Chris.B. Pascal, JD
Office of Research Integrity
US Department of Health and Human Services
October 6, 2008
Many concerns about errors in the 2006 Surgeon General’s report, The Health Consequences of Involuntary Exposure to Tobacco Smoke: A Report of the Surgeon General have arisen. We know that Forces International and Opponents of Ohio Bans have filed formal complaints with the Office of Research Integrity (ORI). Moreover, many outstanding researchers, such as the Heartland Institute, have aired rather serious flaws in the report. According to § 93.402 ORI allegation assessments (part a) of the "Public Health Service Policies on Research Misconduct; Final Rule", Federal Register, Vol. 70, No. 94, P. 28392, concerning Rules and Regulations, the ORI “may conduct an initial assessment or refer the matter to the relevant institution for an assessment, inquiry, or other appropriate actions.”
As stated in § 93.402 ORI allegation assessments part (b), the ORI “considers whether the allegation of research misconduct appears to fall within the definition of research misconduct, appears to involve PHS supported biomedical or behavior research, research training or activities related to that research or research training, as provided in § 93.102, and whether it is sufficiently specific so that potential evidence may be identified and sufficiently substantive to warrant an inquiry.” In short, the ORI is responsible for investigating scientific misconduct in research, reports and studies funded by the Public Health Service (PHS). According to http://www.surgeongeneral.gov/ , "[t]he Office of the Surgeon General, under the direction of the Surgeon General, oversees the operations of the 6,000-member Commissioned Corps of the U.S. Public Health Service and provides support for the Surgeon General in the accomplishment of his other duties.” Therefore, given a considerable allegation, the ORI should investigate whether the 2006 Surgeon General’s report exhibits research misconduct as defined by the ORI. In particular, as per § 93.403 ORI review of research misconduct proceedings, “ORI may conduct reviews of research misconduct proceedings. In conducting its review, ORI may (a) Determine whether there is HHS jurisdiction under this part.” The launch of the 2006 Surgeon General’s report was given by “Vice Admiral Richard H. Carmona, M.D., M.P.H, FACS, United States Surgeon General, U.S. Department of Health and Human Services.“ The jurisdiction is clear and verified.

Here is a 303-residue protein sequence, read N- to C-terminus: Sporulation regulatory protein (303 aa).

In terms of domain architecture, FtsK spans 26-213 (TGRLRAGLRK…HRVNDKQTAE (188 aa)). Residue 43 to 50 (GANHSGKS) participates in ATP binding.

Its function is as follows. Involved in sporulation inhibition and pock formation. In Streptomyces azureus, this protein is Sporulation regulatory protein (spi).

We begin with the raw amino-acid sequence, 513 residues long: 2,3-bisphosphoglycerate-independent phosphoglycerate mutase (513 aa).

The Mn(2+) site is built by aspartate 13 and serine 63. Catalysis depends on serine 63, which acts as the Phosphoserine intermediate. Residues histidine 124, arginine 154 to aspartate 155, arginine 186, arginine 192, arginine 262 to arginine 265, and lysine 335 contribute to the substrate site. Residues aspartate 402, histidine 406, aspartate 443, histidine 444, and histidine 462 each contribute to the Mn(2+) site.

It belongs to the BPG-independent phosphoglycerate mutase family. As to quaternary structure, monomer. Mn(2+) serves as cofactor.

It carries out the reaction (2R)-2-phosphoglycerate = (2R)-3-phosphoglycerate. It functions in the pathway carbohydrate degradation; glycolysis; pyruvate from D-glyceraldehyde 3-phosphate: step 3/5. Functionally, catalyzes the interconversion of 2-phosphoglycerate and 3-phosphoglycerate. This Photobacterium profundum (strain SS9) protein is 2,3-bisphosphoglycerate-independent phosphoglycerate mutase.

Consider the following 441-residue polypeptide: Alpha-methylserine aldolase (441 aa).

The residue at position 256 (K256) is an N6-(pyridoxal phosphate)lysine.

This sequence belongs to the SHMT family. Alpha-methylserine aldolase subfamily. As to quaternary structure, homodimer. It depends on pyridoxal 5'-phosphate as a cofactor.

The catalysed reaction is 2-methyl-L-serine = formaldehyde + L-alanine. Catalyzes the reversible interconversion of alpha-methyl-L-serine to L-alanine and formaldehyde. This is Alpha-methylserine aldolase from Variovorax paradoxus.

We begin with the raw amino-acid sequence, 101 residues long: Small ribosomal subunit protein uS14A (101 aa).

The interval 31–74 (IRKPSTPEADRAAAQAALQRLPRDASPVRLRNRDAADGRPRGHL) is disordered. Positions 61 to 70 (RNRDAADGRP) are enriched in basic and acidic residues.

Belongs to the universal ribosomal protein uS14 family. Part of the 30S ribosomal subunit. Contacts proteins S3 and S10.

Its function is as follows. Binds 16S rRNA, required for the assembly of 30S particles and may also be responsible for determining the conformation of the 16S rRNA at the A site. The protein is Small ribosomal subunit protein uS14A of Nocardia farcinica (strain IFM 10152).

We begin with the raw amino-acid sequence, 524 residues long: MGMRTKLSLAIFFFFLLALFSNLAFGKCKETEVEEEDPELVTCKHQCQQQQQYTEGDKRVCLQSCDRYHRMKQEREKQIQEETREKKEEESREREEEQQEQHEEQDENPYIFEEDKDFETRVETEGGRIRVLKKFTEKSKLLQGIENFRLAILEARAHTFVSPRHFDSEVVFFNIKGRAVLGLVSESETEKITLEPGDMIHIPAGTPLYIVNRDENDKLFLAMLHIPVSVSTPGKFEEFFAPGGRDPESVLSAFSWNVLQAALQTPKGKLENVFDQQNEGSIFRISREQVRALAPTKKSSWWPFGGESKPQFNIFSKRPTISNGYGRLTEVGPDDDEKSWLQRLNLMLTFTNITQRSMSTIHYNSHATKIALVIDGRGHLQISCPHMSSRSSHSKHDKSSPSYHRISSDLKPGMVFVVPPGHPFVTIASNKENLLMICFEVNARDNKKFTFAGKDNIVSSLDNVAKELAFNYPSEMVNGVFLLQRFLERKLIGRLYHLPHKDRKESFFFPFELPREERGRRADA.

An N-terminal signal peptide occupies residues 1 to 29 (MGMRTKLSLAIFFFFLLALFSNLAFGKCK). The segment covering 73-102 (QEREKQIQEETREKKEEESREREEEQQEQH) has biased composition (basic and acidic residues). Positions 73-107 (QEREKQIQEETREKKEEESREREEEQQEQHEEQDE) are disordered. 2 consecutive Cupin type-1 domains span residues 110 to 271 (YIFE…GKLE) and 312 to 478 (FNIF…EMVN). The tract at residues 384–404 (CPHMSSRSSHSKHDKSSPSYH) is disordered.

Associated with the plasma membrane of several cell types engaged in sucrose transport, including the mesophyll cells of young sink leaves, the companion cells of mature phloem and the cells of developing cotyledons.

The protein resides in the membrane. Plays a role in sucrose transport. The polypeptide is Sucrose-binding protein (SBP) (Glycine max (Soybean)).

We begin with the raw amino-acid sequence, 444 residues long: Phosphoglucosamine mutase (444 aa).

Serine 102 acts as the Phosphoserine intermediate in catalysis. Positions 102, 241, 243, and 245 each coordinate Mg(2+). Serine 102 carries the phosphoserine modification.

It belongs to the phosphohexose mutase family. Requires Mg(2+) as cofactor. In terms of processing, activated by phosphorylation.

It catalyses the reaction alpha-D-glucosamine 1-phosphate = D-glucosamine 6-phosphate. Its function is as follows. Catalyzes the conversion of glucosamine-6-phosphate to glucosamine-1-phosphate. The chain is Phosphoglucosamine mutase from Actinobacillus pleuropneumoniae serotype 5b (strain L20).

We refer to the ORI’s Rules and Regulations, specifically § 93.103 Research misconduct.
“[r]esearch misconduct means fabrication, falsification, or plagiarism in proposing, performing, or reviewing research, or in reporting research results.” In this instance, we specifically refer to the case of fabrication in reporting research results. Part (a) of § 93.103 states, “[f]abrication is making up data or results and recording or reporting them.” Although we have found various instances of misreporting results within the 2006 Surgeon General’s report, we choose to recall only the most egregious instance.
The Press Release associated with the 2006 Surgeon General’s report states:
“The health effects of secondhand smoke exposure are more pervasive than we previously thought,” said Surgeon General Carmona, Vice Admiral of the U.S. Public Health Service. “The scientific evidence is now indisputable: secondhand smoke is not a mere annoyance. It is a serious health hazard that can lead to disease and premature death in children and nonsmoking adults.”